AZA’s Elizabeth Rossiello on entrepreneurship in Africa, branding across borders and tri-continental motherhood

Last week our branding work for AZA won the Visual Communication Category at this year's Core 77 Design Awards - a huge achievement for our agency. We’re passionate about supporting high growth start-ups, so seeing our work and client recognized on a global stage was a very special moment for the team.

It’s been nine months since we re-branded BitPesa - the largest non-bank-currency broker in Africa - as AZA. Since then the Fintech has gone from strength to strength, raising an additional $15M in debt financing from the Development Bank of Southern Africa and SBI Investments and continuing their global expansion.

Our Head of Client Services, Oliver, caught up with Co-Founder and CEO, Elizabeth Rossiello, fresh from the Davos World Economic Forum where she co-chairs the Global Blockchain Council.

It’s no secret we have a work-crush on Elizabeth here at Wunderdogs. She’s a female founder in a heavily male-dominated industry, a mother of three young children, a champion of emerging markets, and one of the loveliest people we know. We sat down with her to discuss launching a business in Africa, balancing being a mother and a founder, building a workplace culture, and the danger of omitting Africa from conversations on the global economy.

Elizabeth on launching a business in multiple sub-Saharan African countries...

When we first started, I was based in Kenya. After two years, our growth meant we needed a founder presence in expansion markets. My co-founder went to the UK and I travelled frequently to Nigeria to find a licensed partner. A large part of doing business in emerging markets is about execution, it is very hard to outsource that and maintain operational consistency.

When I went to Senegal a year later to open our francophone markets, it was at an earlier stage in terms of technology, innovation, and regulation. Now the market is up and running and we have a great team. After opening Senegal I realised it was easier for me to travel between all three offices if I based myself in London. I can actually get to Lagos faster from my house in London than I can from my house in Dakar!

On raising two children in sub-Saharan Africa and founding a global business….

In Kenya and then also in Nigeria and Senegal, where my children were raised, there is a culture of allowing your children to interact with the community beyond just the parents and direct family. From the teenager on the public bus in Senegal that would take one of my toddlers on his lap without a word so we could all fit in, to the neighbor’s security guard who would play with my daughters every evening, there is much less fear about letting your children also learn from others. This was hugely important for me in getting started with my business, because I had a lot less guilt about not being the only adult my kids learned from.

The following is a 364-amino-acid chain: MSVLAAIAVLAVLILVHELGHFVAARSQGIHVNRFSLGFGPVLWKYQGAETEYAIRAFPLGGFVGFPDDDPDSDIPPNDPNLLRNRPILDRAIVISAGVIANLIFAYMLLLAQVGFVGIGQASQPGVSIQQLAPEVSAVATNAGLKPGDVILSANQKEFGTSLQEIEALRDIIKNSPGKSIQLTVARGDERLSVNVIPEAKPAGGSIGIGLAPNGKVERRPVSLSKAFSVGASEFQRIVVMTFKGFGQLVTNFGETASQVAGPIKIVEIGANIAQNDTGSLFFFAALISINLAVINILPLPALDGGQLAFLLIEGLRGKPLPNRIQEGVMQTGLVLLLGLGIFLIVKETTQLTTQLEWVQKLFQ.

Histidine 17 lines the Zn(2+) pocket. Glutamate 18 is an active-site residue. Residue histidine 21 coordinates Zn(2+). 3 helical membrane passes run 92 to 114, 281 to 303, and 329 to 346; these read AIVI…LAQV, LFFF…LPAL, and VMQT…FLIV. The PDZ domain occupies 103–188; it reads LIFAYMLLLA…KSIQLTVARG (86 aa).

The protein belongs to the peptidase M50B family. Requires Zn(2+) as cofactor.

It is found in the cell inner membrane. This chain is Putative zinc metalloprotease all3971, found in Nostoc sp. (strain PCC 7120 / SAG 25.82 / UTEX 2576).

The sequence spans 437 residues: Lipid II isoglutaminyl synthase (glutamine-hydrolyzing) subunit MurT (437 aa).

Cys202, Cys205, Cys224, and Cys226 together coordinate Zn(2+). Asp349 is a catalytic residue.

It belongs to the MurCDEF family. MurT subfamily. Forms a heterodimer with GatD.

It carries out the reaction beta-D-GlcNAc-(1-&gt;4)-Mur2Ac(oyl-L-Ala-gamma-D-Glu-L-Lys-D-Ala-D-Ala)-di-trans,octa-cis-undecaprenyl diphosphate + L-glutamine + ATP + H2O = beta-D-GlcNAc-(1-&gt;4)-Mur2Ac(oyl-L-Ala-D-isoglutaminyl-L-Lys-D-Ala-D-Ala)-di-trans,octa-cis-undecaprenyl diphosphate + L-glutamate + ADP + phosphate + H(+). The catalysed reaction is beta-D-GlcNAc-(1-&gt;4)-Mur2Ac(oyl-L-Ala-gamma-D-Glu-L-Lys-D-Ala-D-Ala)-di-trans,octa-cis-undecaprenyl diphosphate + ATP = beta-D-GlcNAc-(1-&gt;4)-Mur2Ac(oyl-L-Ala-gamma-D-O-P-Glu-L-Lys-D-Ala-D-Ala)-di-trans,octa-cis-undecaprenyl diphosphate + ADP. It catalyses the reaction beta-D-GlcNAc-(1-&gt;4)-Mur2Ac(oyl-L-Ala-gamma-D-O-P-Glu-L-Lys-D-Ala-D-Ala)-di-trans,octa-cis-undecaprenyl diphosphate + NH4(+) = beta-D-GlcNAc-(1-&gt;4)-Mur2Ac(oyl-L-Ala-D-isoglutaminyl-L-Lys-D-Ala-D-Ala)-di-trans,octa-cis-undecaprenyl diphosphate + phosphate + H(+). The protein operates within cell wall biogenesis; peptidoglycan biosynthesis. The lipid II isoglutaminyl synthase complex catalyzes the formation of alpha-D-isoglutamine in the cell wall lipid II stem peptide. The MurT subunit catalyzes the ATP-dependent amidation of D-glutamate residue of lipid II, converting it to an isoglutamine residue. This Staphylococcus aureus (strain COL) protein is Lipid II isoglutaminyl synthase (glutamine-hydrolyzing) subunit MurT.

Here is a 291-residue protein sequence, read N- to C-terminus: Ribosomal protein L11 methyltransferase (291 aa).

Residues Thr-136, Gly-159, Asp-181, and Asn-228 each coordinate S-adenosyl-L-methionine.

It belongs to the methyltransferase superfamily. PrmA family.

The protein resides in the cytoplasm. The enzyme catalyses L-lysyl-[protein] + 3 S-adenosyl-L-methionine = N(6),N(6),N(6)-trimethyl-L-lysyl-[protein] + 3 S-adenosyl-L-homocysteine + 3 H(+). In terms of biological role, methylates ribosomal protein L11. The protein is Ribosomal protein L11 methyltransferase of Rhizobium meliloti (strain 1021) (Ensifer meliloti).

We had an incredible woman live with us for six years to help watch the girls when I traveled for work. She had a wildly different life experience and approach to parenting. I feel it was a gift for my kids to experience different world views so young. In America, there seems more pressure to be the only influence on your children.

It has been a lot harder trying to run a business and have a young family here in London, even though my house is next to the office. I now race back and forward between the office and home. To make it work, my husband has put his intensive career on hold somewhat, to work part-time from home.

On work-life balance and achieving it….

Firstly - you have to have a partner who understands your workload. Most of the other women I meet with intense careers have a partner who also has an intense life: nobody is guilty and you’re both trying to make it work. Less frequently, I know women who have stay-at-home partners. It would be nearly impossible to carry the majority of work at home and lead at work while your partner does not contribute more than average.

In the early days, my husband would be working in Chad or South Africa regularly - we’d have a Google Calendar showing our schedules - one of us would return home, high five the other, take over family duties and the other would leave. Neither one of us felt guilty if we came home from work, had dinner as a family, then went back online until midnight.